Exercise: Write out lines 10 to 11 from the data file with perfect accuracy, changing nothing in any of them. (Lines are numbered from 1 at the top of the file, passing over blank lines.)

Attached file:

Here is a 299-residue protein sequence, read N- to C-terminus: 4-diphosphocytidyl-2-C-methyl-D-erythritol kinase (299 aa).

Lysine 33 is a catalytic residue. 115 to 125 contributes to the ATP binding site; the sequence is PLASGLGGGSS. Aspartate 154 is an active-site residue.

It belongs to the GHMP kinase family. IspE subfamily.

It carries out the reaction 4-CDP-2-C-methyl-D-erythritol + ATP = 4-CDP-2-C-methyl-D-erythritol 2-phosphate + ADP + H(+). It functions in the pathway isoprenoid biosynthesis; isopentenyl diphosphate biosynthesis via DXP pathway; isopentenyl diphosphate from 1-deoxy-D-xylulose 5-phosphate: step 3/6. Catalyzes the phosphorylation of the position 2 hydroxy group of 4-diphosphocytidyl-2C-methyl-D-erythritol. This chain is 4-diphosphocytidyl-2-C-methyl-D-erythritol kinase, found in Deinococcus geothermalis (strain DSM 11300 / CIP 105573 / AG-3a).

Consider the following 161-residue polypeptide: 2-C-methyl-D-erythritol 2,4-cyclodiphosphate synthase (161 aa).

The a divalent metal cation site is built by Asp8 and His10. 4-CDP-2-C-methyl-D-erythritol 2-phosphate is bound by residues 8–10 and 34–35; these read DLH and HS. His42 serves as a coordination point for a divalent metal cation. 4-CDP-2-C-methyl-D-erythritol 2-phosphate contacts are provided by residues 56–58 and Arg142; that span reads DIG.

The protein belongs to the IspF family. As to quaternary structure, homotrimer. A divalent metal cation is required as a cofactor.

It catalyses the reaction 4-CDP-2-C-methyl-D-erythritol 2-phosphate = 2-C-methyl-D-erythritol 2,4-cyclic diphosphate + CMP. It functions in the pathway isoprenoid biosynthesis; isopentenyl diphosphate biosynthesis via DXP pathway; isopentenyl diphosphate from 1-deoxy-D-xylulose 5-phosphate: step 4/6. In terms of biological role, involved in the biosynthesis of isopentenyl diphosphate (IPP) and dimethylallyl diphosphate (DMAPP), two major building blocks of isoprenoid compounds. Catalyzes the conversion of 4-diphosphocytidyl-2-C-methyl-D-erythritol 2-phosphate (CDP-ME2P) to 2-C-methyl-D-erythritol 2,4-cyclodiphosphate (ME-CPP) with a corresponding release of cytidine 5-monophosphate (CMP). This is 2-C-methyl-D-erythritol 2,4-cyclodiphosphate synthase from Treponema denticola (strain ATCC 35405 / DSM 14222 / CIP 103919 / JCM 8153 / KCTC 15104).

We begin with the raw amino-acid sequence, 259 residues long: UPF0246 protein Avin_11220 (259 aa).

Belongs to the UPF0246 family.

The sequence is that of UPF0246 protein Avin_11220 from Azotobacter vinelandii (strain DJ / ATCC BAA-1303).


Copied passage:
Belongs to the UPF0246 family.

The sequence is that of UPF0246 protein Avin_11220 from Azotobacter vinelandii (strain DJ / ATCC BAA-1303).